Susan Madden, MS, Vice President for Product Analytics, Press Ganey Associates
Health care is, in its essence, about people – people caring for, confiding in, supporting and listening to one another. Clearly, technical knowledge and skills are crucial, but so too is the ability to “read between the lines.” Good providers must interpret not only what is said but also what is not said, interpreting the feelings that lie beneath the words. That entails focusing on the context and the details, but also being able to fit those disparate pieces into a cohesive, multi-dimensional picture.
In an era when the collection and analysis of data are becoming increasingly important, is it possible to capture all – or even some – of those amorphous pieces of information that are so important to the treatment and care of human beings? Sentiment analysis – the mining of written words for feelings as well as information – is one such attempt. It relies on sophisticated computer algorithms to interpret what a person is saying and feeling through his or her use of specific words, as well as how that person constructs sentences or phrases. A phrase such as, “I would have liked it if the doctor had spent more time with me,” is a good example of how a short sentence can be loaded with both information and feeling. Natural language processing software can extract from those 14 words the simple fact that the doctor did not spend very much time with the patient (at least in the patient’s perception). It can then “bucket” that information with other patient comments about doctors, about the adequacy of the amount of time spent, about providing information to patients. In addition, based on the way the patient strung those words together (i.e., “I would have liked it if…”), the software also interprets the feeling being expressed. It is clear that the patient was disappointed, perhaps irritated, saddened or confused. The patient is also making a suggestion for improvement: patients need more time with their doctors. When these types of facts and feelings are extracted from thousands of comments, the result is a window into patients’ experiences, their expectations and their needs that helps to round out the picture given by purely quantitative measurements.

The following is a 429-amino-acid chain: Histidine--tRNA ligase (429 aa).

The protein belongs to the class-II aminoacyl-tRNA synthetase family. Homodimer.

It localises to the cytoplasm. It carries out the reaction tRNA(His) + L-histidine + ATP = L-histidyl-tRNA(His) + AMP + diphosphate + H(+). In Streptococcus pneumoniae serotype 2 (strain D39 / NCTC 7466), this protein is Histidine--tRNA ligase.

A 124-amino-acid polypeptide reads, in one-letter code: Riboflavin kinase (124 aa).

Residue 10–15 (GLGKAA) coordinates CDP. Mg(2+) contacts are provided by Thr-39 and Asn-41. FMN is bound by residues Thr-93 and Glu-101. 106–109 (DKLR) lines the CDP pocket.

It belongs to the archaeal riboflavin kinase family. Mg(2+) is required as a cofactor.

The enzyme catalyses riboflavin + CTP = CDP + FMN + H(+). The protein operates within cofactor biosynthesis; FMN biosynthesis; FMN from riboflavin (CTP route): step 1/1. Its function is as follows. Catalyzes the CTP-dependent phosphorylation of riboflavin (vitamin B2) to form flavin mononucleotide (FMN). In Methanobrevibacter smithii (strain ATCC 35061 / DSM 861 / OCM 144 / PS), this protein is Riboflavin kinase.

Similar strides are being made in computer-based interpretation of verbal language. Work being done at Massachusetts Institute of Technology’s Media Lab and by some start-up companies is beginning to mine spoken language not just for information but for feelings. In a Boston Globe
article, Joshua Feast, CEO of Cogito Health
in Charlestown, Mass., stated that his company’s software can “pull out what we call social signals underlying interactions, hidden below the actual words spoken.”
The software being developed can use the dynamics of speech – its speed, rhythm and patterns – as indicators of states of mind. Is the person depressed, is she interested, is he actually listening to what you are trying to tell him? One of the early uses of the software is by companies providing wellness services; by analyzing their client’s responses, counselors can measure how well they are emotionally connecting with their clients to help them stop smoking or manage their diabetes. They can see if they have engaged clients’ interest or even whether clients exhibit signs of depression.
In both applications – sentiment analysis and the analysis of verbal interchanges – technology is being used to put the personal back into analyses that have up to now been largely limited to quantitative measures. And while those quantitative measures are absolutely critical to the practice of medicine, it’s nice to know that computer technology can now provide additional insight into the “people” side of medicine as well.